The bench struck down a portion of Section 2 (a) of the Act defining “aggrieved person” on the ground that it is violative of Article 14 of the Constitution and as such phrase “adult male” as appearing in Section 2 (q) of the Act being rendered otiose, also stands deleted.” The bench said that the words ‘adult male’ person were contrary to the object of affording protection to women who have suffered from domestic violence ‘of any kind.’ We therefore, strike down the words ‘adult male’ before the word ‘person’ in Section 2 (q), as these words discriminate between persons similarly situated, and far from being in tune with, are contrary to the object sought to be achieved by the 2005 Act.”The bench in its 56-page judgement said the remaining part of the legislation has been kept untouched and would be operative.

Earlier, the daughter-in- law was the only woman who could sue her husband and all his relatives. The Court said that women as daughters-in-law could also be “perpetrators and abettors” of violence. As such, there have been growing complaints about the abuse of law at the hands of daughters-in-law to put pressure on husbands, especially for seeking a hefty divorce or dowry related settlement.

With regard to including minors as participants of violence, the Court said, ” the microscopic difference between male and female, adult and non-adult” was not real, substantial or even rational. They added that it is not inconceivable that older minors who are 16 or 17 could harass women in the house. Hence, the Court rejecting the popular belief that juveniles couldn’t harass the elders included them too in the ambit of domestic violence.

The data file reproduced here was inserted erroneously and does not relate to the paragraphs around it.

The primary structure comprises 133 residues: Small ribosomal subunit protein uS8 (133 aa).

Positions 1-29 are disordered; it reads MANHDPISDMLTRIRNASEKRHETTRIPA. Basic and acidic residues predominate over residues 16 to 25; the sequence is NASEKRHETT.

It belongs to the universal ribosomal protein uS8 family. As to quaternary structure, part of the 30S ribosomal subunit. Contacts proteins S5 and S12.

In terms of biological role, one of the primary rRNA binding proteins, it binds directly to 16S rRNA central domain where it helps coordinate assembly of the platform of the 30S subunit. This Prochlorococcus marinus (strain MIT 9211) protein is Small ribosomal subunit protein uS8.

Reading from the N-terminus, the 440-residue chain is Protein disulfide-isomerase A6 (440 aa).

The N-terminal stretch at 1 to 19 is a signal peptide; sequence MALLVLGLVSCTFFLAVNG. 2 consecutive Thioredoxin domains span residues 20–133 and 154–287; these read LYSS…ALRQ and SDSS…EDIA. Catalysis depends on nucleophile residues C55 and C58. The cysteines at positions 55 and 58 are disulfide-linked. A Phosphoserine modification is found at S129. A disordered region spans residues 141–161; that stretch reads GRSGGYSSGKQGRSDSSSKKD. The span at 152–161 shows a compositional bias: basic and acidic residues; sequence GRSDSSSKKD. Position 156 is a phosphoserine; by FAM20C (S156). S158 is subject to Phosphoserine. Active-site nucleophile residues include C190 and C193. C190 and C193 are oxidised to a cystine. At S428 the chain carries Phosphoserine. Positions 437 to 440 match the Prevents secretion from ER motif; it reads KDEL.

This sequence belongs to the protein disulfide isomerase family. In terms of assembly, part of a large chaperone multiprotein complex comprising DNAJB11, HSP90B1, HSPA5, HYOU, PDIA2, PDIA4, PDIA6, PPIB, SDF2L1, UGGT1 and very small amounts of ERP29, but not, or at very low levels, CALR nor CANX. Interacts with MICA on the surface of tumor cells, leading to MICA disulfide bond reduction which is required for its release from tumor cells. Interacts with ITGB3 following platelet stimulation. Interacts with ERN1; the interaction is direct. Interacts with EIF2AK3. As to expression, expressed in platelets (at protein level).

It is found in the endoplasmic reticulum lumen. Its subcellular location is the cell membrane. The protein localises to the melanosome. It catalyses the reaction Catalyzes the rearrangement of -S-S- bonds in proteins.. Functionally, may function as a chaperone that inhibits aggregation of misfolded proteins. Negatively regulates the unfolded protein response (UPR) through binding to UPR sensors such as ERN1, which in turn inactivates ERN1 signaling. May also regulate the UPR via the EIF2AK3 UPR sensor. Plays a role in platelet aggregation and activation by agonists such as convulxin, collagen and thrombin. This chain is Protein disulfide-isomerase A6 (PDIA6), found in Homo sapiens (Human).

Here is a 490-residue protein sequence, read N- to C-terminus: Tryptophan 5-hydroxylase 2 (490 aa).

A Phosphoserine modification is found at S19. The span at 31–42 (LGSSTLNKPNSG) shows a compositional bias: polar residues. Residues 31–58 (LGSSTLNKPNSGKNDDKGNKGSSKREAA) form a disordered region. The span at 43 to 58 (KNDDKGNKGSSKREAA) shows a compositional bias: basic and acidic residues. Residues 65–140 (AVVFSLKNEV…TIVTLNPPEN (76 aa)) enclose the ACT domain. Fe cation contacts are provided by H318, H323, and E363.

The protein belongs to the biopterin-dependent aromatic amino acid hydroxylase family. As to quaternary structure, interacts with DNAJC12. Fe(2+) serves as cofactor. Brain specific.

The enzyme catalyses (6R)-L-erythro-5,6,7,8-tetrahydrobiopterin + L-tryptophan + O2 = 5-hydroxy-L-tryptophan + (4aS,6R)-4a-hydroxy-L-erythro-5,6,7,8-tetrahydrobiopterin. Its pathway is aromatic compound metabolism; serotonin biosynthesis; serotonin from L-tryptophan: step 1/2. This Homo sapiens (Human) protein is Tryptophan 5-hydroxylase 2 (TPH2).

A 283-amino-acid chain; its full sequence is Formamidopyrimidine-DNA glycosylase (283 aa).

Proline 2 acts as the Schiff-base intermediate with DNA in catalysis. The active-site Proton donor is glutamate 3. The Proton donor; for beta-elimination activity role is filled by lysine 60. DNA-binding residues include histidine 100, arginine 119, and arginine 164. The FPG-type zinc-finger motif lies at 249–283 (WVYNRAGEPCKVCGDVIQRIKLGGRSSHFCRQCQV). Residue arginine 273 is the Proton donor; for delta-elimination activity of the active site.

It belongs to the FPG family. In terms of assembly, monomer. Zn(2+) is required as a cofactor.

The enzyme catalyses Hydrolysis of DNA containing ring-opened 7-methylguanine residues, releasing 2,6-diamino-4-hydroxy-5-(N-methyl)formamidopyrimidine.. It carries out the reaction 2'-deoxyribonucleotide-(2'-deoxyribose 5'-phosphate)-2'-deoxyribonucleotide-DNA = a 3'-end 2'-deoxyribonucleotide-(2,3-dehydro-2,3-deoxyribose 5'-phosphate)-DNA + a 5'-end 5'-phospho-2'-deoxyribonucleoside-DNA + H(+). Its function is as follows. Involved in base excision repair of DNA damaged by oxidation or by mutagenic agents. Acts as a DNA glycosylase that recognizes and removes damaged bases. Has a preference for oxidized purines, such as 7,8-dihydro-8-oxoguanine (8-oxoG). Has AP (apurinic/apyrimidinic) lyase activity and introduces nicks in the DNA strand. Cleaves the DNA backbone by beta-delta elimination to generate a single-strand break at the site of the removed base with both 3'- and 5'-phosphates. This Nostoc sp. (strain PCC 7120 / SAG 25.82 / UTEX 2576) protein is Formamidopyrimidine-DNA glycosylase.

Renowned Advocate O.P. Saxena said that technically speaking even a daughter can take her mother to court. However, Saxena expressed surprise on application of provisions on respondents other than husband especially minors with regard to Section 19 (1) a, b, c, f, which deal with restraining the respondent from dispossessing or disturbing the possession, directing the respondent to remove himself/ herself from the shared household, restraining the respondent entering any portion of shared household, directing the respondent to secure same level of alternate
accomodation for the aggrieved person. That way how these rules will apply on a minor or an unemployed household member? Moreso, if a minor is held as ‘respondent’ will he/she be tried by Juvenile Board, what relief claim can you impose on a minor. These are ambiguities and ramifications which need to be addressed.

Appreciating the Supreme Court verdict, Advocate Harshvardhan Sharma, said, “The society should not act in a stereotype manner presuming that in a domestic relationship, it is the daughter-in-law who is always a victim and the mother-in-law is always a cruel and aggressive figure. It differs from case to case and situation to situation. The law should treat
ach woman at par and each woman irrespective of relationship should get protection. I hope there shall be more visible peace in the families now.”

Talking to Lawyers Update, learned senior Advocate, Fali Nariman said, “The decision in Hiral P Harsora’s case by a Bench of two judges of the Supreme Court of India is important and significant, not so much because it struck down the words, “adult male” from the definition clause in The Protection of Women from Domestic Violence Act, 2005, but that it did not agree with the Bombay High Court that the provision needed to be “read down”.

“It has hopefully put an end to the practice developed in recent times of saying that an enactment must be read down in arriving at its legal meaning. As pointed out in the authoritative 5th Edition of Bennion on Statutory Interpretation (page 1324)-‘the use of the term of “reading down” is not helpful since it only applies where such reading of the provision is “possible”, the expression “reading down” is nothing but a euphemism for “strained construction”: a familiar concept in statutory interpretation, and (as Bennion says), it would promote desirable consistency to use the term “strained construction” rather than “talking vaguely” (as the Bombay High Court did) about “reading down”.This is why the decision of the Supreme Court of India is significant and important.”